Davie Dress Pattern

Davie Dress 1

This was a really simple dress to make and I made no adjustment to the pattern apart from extending it slightly around the hipline because there are pear shapes and then there are my kind of pear shapes which are slightly larger than the average.

I used my overlocker for the whole thing and it was very quick to make up. I put bias binding around the armholes which were a touche on the large side for me – I don’t like the side of my bra showing when I lift my arm – but wasn’t too bothered as I always intended to wear a cardigan with it.

I missed out 2 design details – the first was the keyhole opening at the neck simply because I have no idea how to stop and start my overlocker mid seam so if anyone can point me in the right direction I would be grateful! I tend to let my overlocker just run away with itself. It took me ages to summon up the confidence and courage to sew a sleeve in using the overlocker. I wasn’t sure how to end so just let it veer off course when I reached my starting point.

The second was the top stitching of the seams as I  am not sure how you top stitch an overlocked seam – there seemed to be no point to it. Am I  missing something?

On the whole I am really pleased with how it turned out.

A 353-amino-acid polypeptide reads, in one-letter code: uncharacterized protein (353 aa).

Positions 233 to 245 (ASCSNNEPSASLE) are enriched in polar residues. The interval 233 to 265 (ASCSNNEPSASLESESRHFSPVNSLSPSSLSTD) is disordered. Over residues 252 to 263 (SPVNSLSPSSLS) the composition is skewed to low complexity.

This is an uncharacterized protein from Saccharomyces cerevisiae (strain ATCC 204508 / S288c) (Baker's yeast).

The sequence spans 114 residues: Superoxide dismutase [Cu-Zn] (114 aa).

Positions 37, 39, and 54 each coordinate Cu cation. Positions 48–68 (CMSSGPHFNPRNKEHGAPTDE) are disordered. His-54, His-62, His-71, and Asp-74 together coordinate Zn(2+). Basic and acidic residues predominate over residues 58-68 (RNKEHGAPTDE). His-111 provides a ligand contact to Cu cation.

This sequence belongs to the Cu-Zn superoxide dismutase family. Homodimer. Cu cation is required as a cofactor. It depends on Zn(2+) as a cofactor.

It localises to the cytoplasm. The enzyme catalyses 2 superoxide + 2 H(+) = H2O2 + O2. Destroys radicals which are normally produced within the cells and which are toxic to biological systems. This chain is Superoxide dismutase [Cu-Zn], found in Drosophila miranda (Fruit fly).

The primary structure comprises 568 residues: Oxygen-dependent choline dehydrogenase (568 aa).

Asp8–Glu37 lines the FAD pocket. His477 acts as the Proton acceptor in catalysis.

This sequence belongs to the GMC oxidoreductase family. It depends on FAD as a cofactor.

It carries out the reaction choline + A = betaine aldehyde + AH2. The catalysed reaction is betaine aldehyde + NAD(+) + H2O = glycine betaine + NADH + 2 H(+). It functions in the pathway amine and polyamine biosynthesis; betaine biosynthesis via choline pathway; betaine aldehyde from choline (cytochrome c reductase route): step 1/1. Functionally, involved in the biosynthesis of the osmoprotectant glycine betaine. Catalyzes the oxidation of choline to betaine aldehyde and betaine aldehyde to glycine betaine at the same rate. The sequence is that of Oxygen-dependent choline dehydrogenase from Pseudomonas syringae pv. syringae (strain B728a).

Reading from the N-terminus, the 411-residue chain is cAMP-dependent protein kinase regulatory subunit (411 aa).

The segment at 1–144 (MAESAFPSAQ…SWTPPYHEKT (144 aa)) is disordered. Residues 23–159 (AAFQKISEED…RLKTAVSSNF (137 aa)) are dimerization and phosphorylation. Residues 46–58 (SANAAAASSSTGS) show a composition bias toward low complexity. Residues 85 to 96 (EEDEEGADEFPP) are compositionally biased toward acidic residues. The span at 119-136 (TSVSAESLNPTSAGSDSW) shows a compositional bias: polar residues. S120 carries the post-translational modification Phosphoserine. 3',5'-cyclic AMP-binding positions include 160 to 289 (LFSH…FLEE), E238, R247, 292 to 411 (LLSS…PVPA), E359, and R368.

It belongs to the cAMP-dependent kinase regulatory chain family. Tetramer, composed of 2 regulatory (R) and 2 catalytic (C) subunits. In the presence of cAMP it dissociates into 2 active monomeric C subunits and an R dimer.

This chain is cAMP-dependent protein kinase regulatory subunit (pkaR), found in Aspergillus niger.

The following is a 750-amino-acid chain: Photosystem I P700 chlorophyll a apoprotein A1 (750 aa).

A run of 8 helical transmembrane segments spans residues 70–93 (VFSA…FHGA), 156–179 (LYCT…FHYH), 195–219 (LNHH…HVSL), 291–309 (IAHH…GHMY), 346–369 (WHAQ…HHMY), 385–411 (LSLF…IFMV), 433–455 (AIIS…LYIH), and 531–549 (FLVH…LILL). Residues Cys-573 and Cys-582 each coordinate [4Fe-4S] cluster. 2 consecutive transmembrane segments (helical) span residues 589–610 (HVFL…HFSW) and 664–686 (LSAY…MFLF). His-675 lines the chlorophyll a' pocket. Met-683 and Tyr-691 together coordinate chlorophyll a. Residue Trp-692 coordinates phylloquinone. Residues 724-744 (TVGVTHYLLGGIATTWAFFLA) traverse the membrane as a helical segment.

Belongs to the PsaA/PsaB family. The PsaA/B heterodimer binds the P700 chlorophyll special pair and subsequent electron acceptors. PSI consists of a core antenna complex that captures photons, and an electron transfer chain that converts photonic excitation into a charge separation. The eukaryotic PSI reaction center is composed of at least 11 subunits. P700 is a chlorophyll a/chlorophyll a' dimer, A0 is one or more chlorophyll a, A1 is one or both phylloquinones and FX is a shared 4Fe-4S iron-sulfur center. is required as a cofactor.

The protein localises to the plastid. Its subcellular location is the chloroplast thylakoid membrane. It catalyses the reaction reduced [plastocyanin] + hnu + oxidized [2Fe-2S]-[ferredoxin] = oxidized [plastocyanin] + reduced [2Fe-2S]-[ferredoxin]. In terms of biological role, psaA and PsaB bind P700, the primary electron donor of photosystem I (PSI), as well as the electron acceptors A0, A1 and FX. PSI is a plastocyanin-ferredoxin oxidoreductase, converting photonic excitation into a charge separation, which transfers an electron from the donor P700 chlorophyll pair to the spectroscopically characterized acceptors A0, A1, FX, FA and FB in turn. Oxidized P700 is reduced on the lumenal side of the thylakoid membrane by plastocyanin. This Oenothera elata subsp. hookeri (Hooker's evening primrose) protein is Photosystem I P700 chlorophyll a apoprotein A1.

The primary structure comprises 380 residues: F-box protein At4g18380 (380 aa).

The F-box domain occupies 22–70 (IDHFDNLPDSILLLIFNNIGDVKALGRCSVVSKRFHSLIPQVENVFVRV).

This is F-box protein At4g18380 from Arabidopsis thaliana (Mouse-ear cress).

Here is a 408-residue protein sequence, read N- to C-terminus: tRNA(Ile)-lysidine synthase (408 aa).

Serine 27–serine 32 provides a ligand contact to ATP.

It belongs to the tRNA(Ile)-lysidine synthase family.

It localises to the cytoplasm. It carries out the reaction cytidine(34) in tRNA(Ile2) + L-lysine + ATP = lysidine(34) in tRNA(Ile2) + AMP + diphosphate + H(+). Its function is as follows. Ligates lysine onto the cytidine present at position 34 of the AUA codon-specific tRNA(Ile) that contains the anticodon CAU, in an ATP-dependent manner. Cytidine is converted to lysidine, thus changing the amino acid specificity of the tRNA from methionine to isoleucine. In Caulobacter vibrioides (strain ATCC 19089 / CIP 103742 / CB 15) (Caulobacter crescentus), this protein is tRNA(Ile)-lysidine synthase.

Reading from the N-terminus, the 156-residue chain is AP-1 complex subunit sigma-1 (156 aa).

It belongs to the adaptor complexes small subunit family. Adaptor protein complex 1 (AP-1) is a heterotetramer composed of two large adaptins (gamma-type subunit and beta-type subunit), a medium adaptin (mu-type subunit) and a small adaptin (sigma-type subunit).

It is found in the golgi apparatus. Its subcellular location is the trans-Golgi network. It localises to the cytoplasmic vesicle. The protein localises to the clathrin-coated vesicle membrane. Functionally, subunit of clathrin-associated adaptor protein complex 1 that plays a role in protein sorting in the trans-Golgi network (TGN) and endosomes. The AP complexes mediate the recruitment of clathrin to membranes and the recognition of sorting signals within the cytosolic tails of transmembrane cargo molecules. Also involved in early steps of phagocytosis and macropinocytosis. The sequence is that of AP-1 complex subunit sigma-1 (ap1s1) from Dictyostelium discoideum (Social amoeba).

Davie DressIt is a nice little wardrobe staple for the office – this photo was taken at the office by my 21 year old male colleague who is such a sweetie – he is now my official photographer. Would you believe that we have a new dress code at work which is wear what you like. So I am now surrounded by staff wearing jeans and trainers. Yesterday someone came in wearing shorts and flip flops – I asked if he was going to the beach. I am sooooo old fashioned. There is no dress code at all now so I am thinking of turning up for work in my pyjamas and fluffy slippers to see if anyone complains. I guess it really is time for me to retire (if only I could afford it!)

Vogue 8819 – a tale of two cardigans

I have always been scared of sewing with knits – I don’t know why but I had the impression that they were difficult. This year I made it my sewing resolution to conquer my fear of knits and venture out of my sewing comfort zone and have a go at some more ‘difficult’ fabrics. I started with Vogue 8819: